Paving their way as innovators, the world’s first wet dock was completed in Liverpool in 1715. Thomas Steers’ Dock – now referred to as the Old Dock – led to Liverpool becoming European leaders in dock trade. The 3.5-acre dock was constructed by building walls in a natural tide pool, which was ultimately where the ‘pool’ of Liverpool’s name came from. Despite 9% of the world’s trade passing through Liverpool Docks, the Old Dock was displaced by larger neighbouring docks and backfilled in the 19th century.
Chiming in at 2′6″ bigger than Big Ben’s, the clock faces on the Royal Liver Building are firmly bigger than any in the country! The Royal Liver Building on Liverpool’s historic waterfront, along with its two liver birds, is Grade I listed and arguably the most iconic in Liverpool’s skyline.
Racking in an impressive 2,500 listed buildings, Liverpool’s list of architecture is rather remarkable. With so many buildings that can’t be knocked down or altered in a significant way, Liverpool’s proud history and strong heritage will stand for many years to come. Notable listed buildings in the city include the Cunard Building, Royal Liver Building and the Philharmonic Dining Rooms. The latter, a grand Grade II-listed building, houses men’s toilets inside which are Grade I listed, making them higher in architectural significance and more protected than the building itself!
Believe it or not, the Liverpool City Council have now had to paint a street sign on the wall as they got fed up with Beatles fans nicking the original street signs so many times! Made famous by The Beatles song of the same name, Penny Lane sees thousands of fans flocking to the famous street to try and spot notable landmarks named in the song, such as the barbers and the shelter in the middle of a roundabout.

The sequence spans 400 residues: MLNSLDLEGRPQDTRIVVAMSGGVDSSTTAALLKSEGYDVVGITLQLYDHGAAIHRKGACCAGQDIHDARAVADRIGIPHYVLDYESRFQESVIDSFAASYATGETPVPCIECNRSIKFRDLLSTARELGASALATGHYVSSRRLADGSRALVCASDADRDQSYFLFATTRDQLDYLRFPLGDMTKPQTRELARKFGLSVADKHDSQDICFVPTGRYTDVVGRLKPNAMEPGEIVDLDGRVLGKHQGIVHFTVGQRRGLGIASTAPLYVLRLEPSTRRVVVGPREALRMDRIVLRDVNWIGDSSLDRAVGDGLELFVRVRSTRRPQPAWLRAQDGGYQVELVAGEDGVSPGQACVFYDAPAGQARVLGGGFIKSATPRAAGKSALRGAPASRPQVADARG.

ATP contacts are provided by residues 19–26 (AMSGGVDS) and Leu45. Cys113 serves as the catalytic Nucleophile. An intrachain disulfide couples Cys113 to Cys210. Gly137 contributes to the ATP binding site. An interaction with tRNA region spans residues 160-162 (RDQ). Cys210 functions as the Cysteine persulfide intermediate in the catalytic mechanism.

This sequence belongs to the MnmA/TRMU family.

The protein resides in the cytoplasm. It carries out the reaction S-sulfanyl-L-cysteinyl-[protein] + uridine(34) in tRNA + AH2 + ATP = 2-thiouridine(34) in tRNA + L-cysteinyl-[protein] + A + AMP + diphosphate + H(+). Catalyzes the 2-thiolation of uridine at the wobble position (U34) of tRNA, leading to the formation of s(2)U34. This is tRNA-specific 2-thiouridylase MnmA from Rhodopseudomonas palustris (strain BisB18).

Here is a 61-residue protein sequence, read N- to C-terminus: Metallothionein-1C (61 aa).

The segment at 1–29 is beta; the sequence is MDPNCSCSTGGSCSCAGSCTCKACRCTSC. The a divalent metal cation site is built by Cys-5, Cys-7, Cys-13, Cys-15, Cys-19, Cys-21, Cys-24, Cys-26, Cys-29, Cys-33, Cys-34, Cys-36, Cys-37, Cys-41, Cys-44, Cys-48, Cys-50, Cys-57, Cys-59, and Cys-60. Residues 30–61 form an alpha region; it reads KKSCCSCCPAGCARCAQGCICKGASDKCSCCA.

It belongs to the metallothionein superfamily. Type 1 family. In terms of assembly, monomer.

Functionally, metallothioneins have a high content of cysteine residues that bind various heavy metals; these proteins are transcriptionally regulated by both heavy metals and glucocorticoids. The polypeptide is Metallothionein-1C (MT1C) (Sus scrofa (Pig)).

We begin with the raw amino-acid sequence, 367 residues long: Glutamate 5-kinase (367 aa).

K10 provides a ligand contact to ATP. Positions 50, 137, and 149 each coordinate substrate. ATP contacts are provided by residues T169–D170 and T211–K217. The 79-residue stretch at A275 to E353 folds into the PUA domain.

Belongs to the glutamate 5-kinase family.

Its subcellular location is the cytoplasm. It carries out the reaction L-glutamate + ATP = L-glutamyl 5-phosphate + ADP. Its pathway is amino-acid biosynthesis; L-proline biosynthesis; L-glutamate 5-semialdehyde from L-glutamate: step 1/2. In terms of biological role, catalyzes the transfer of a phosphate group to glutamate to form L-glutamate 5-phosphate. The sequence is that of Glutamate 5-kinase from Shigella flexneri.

Liverpool’s Anglican Cathedral was designed by Giles Gilbert Scott in 1904 and is the largest cathedral and religious building in the country. Construction of the cathedral was not actually completed until 1978, also making it one of the newest in Britain. Liverpool has a second cathedral – the Metropolitan Cathedral – which was constructed after the Second World War. Both of the city’s cathedrals sit at opposite ends of Hope Street.
Liverpool was also home to the world’s first passenger railway line. The steam-powered train, built in 1830, transported people between Liverpool and Manchester, and it holds many accolades, including the first to run a timetable; the first to run a signalling system; the first to carry mail and so on.
While visitors flock in their millions to witness the prehistoric ring of Stonehenge, Liverpool actually has its own set of stones which were once a part of a chartered tomb. The six sandstone blocks, known as The Calderstones and now housed in Calderstones Park, are believed to be Neolithic and constructed before Stonehenge, at some point between 10,000 BC–4500 BC.
Now this one may not come as a surprise to you, thanks to musical export The Beatles, but Liverpool is officially the ‘world capital of pop music’ according to The Guinness Book of Records. With an impressive 56 number-one hits recorded by Liverpool artists – including The Beatles, John Lennon, Paul McCartney, Gerry and the Pacemakers and Frankie Goes To Hollywood – it’s no wonder that they hold such an accolade.
The Lyceum, a Grade II, neo-classical building on Bold Street in Liverpool, was the home of England’s first subscription library between 1758–1942. The iconic building, with its Greek-style pillars, currently sits unoccupied since its latest tenants, the Co-operative Bank, vacated the premises in 2017.
Did you know that scenes in some of your favourite films were shot in Merseyside? That’s right, scenes in the likes of The Dark Knight, Harry Potter, Sherlock Holmes, Nowhere Boy, and Fantastic Beasts and Where To Find Them were filmed in Liverpool. The city has also stood in as a double for destinations like Venice, New York and Rome.